Published Online: 15 JAN 2013
Copyright © 2002 John Wiley & Sons, Ltd
Encyclopedia of Environmetrics
How to Cite
Sagary Nokoe, K. 2013. Age-Growth Modeling . Encyclopedia of Environmetrics. 3.
- Published Online: 15 JAN 2013
This section is on growth of nonhuman individuals. Growth of an individual or a group of organisms is generally defined as the change in dimensions over time. Growth rates vary between and within plant and animal species. They are generally influenced by both genetic and phenotypic factors, and may be negative or positive. Positive growth relates to increases in dimensions (weight, height, and number of component parts) over time, whereas decay or negative growth refers to the decline over time. Human interference, either intentionally or accidentally, environmental influences, and management practices can substantially influence the growth forms and patterns of individuals and population. Age-growth functions constitute important analytical tools in the management of natural resources. These models are explicit expressions of both theory and empirical knowledge, and are useful for growth and yield prediction and evaluation of alternative management strategies, among others. The approach to age-growth modeling may be based on either primary (single) unit or stand (aggregate of units). Irrespective of modeling philosophy, the goal is identification of the most parsimonious and biologically reasonable model that best describes the relationship between the response variable (which is a measure of growth) and time (age).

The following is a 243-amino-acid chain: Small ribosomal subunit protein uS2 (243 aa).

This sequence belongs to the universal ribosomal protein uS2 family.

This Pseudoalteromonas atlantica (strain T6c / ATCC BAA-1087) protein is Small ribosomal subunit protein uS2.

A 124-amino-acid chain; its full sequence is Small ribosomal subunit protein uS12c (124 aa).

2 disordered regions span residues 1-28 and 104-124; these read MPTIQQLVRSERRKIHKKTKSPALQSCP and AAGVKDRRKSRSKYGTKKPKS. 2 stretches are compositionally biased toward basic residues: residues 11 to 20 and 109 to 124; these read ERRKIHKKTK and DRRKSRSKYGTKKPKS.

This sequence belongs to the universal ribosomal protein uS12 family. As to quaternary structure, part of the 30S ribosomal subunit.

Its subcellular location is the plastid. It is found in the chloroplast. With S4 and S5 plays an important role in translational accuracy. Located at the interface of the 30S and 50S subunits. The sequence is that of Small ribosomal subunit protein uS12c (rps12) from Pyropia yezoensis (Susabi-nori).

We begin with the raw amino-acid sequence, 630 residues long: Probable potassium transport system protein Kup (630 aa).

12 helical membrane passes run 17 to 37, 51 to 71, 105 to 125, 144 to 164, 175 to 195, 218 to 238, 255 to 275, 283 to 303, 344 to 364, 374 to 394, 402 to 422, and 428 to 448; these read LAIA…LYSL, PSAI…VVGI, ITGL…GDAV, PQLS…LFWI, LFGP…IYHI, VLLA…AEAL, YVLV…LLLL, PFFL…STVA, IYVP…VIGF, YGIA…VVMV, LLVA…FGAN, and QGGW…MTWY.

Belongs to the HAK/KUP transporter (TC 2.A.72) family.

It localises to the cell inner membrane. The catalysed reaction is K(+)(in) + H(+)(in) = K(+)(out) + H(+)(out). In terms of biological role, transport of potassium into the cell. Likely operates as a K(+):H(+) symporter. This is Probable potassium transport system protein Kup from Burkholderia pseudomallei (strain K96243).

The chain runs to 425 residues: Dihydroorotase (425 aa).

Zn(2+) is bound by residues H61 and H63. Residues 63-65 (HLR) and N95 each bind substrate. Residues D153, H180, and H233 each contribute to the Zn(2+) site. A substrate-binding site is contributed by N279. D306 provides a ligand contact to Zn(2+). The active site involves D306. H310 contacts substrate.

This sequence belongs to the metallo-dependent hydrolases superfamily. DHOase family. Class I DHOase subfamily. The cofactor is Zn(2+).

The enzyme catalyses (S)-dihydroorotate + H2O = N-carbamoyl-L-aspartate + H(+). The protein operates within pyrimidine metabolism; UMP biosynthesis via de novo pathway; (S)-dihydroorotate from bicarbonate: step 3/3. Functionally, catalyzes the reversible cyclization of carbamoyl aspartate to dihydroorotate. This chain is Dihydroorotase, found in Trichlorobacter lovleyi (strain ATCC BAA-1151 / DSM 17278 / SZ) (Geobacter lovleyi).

- linear models;
- differential equations;
- repeated measures;
- Markov chain models;
- fitting age models;